In scenario B) the EU ́s access to energy sources is more limited geographically. It can still co-operate with some major global actors in shaping and pursuing an energy R&I agenda, but the scope of these co-operations is narrower, and co- operation is less intense, compared to scenario A). In scenario E), the EU ́s role, and thus the benefits it can gain, are more limited than in scenarios B) and D). In scenarios B) and E) the energy R&I agenda would be mainly shaped also by climate and economic considerations. The weight of these factors would be defined by the nature of the limited co-operations, in which the global partners are willing to enter. A ‘variable geometry’ of co-operations is likely to emerge; different combinations of poles would agree on different types of co-operations (e.g., in terms of themes, intensity, and forms of co-operation) and these are likely to change over time.

In scenario C), the EU has access to energy sources only in territory of those poles that are not hostile to it. It can only co-operate with its allies in this openly hostile world order. The scope and intensity of energy R&I co-operations would be determined by the nature and territorial aspects of hostility. Given its strengths, the EU can co-shape the co-operative energy R&I agenda with its allies. In scenario F), the EU ́s role, and thus the benefits it can gain, are more limited than in scenario C). In scenarios C) and F) the energy R&I agenda would be mainly shaped by security considerations, eclipsing climate and economic ones. Moreover, R&D results and the impacts of innovations would be requested more urgently by all stakeholders. That implies significantly stronger pressures on R&I actors than in scenarios A), B), D), and E), on the one hand, but also larger funds would be made available for these activities, on the other, at the expense of financing some other R&I activities.

Although we have only hinted at some important implications of the energy issue given space limits, it needs to be stressed that the critical issues identified above are strongly interrelated. Just to illustrate the importance of their co-evolution – their impacts on each other –, let’s start again from the energy angle. The available energy sources (their types) and our way to use energy has major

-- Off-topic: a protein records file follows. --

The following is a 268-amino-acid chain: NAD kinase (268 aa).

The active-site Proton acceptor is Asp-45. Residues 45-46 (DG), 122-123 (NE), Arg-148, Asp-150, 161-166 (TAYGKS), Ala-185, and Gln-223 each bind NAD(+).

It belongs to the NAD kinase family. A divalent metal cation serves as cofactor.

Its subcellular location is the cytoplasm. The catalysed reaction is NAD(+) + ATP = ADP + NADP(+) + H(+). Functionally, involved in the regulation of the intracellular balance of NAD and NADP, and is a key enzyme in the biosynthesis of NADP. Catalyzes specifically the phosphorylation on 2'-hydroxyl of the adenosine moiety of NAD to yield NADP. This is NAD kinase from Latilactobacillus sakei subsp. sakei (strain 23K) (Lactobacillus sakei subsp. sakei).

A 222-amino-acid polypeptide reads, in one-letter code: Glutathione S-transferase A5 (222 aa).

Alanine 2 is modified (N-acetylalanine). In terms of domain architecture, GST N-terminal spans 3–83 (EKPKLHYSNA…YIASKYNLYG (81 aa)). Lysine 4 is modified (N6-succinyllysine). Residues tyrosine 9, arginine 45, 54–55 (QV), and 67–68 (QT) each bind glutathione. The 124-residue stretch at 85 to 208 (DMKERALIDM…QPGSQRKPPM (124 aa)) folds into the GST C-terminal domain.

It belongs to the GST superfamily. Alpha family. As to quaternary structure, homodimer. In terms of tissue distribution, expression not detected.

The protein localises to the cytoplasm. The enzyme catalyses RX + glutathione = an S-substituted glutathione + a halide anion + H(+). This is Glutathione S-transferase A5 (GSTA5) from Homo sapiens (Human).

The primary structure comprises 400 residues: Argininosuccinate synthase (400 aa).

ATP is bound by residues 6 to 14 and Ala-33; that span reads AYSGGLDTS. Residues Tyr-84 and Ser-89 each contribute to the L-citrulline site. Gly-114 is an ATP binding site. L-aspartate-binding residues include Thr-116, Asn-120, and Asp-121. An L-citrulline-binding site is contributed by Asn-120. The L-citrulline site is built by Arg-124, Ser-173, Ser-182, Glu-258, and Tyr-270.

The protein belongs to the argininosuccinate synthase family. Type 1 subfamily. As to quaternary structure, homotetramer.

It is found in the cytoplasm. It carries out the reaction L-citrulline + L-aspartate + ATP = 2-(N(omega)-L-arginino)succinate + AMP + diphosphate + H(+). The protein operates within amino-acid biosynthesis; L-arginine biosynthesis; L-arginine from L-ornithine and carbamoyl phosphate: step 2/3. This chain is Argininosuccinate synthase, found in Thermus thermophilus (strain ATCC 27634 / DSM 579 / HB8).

impacts on the environment (climate change, quality of soil, air, and water, as well as on biodiversity, e.g., insects pollinating plants), and thus on food security (quantity and quality of food supply). Security (geopolitical) issues would determine access to natural gas. As natural gas is a major input for fertilisers, there will be major implications for food security through this chain of impacts, too. Another example is that security (geopolitical) issues have direct impacts on food supply e.g., from Russia and Ukraine,8 and thus on food security in the EU and elsewhere. Climate change, security in its strict sense, and food security in other continents can easily trigger mass migration. Clearly, implications for R&I policies, stemming from these cross-impacts, need to be considered as well.

More generally, the EU can use its R&I policies for science diplomacy in different ways and to different extent in the six scenarios sketched above. For example, in scenario A) it can initiate global R&I alliances for the pursuit of solutions to global problems (e.g., energy, climate, food security, new pandemics, digital safety and security). It can also promote global science as a ‘world public good’ and use its higher education systems to attract global talent to work in the EU or collaborate with EU partners upon return to their home countries. These opportunities would be significantly more limited in all the other scenarios (in terms of thematic and geographical scope, as well as intensity) given the EU’s own strengths, on the one hand, and the basic features of the world order, on the other. Further, the EU’s own interests would also differ significantly in the six scenarios, and thus it would – need to – put different emphasis on building its own strengths in isolation vs. seeking different types of co-operation.